The medication combination of mifepristone and misoprostol, referred to as “abortion pills,” is highly effective for early abortion and early pregnancy loss. Typically, when patients have not yet had an intrauterine pregnancy confirmed by ultrasonogram, they are followed with serial blood tests (hCG) and a repeat ultrasonogram to ‘rule out’ ectopic pregnancy — a life threatening condition in which a fertilized egg has implanted outside the uterus and will not be viable. In a retrospective cohort study, researchers from the Brigham compared the safety and efficacy of immediately starting the medication combination after a person has a positive pregnancy test versus waiting to initiate treatment until a diagnosis of ectopic pregnancy has been ruled out. The researchers found that administering the pills as early as possible could be done safely and could also help the patient determine if their pregnancy was an ectopic pregnancy or not faster than if they had waited for an ultrasonogram. Researchers found no evidence of an increase in the rates of serious adverse events, emergency department visits, or nonadherence with follow-up. However, the team did see a higher failure rate for the pills when given early, meaning that patients with an undesired pregnancy who are treated early may need to re-initiate a medical abortion.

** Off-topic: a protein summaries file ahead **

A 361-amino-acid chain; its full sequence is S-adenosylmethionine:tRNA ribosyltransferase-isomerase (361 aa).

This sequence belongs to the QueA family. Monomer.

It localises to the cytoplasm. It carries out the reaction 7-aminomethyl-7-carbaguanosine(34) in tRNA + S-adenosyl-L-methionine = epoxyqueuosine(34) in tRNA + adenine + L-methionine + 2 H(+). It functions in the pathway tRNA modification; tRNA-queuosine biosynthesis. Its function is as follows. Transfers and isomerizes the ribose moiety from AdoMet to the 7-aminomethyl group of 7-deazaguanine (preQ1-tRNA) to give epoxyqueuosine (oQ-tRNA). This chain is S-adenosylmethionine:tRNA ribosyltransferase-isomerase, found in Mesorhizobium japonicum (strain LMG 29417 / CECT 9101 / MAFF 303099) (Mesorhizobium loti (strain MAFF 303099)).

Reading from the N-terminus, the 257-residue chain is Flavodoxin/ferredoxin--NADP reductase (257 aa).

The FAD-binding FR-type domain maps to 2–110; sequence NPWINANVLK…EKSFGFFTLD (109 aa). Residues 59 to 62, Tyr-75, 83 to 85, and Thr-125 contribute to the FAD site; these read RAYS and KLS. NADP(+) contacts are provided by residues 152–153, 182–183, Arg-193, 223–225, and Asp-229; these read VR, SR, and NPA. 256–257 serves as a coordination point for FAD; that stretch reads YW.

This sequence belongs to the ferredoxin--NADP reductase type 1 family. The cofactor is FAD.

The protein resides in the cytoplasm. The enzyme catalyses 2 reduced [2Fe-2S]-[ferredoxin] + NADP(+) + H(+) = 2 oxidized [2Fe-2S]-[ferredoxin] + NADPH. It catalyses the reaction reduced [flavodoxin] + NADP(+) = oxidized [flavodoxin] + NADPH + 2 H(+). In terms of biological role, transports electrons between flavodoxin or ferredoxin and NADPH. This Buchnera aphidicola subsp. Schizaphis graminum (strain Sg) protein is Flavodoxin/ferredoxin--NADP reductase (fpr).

“This study should encourage clinicians to shift clinical practice to meet the demand of patients and facilitate an approach of ‘the sooner, the better,’ which is what many patients want,” said corresponding author Alisa Goldberg, MD, MPH, of the Department of Obstetrics and Gynecology. “Our data suggest that there is no reason to mandate that patients with pregnancies of unknown location delay initiating abortion to first obtain a definitive diagnosis. In contrast, there is diagnostic and therapeutic benefit to administering abortion medications to patients with undesired pregnancy of unknown location.”
Read more in Obstetrics & Gynecology.
Obstetrics and Gynecology
Method of Research
Subject of Research
Mifepristone and Misoprostol for Undesired Pregnancy of Unknown Location
Article Publication Date
Alisa B. Goldberg was supported by the Society of Family Planning Research Fund [SFPRF12-MA7], which was awarded to the Planned Parenthood League of Massachusetts. She received royalties from UpToDate and was a consultant for Sanofi/Genzyme from 2018 to 2019. Danielle Roncari reports receiving payment from Organon as a Nexplanon trainer. The following authors are or were employed by Planned Parenthood League of Massachusetts during the study: Jennifer Fortin, Rebecca Hofer, and Alex Cottrill. The other authors did not report any potential conflicts of interest.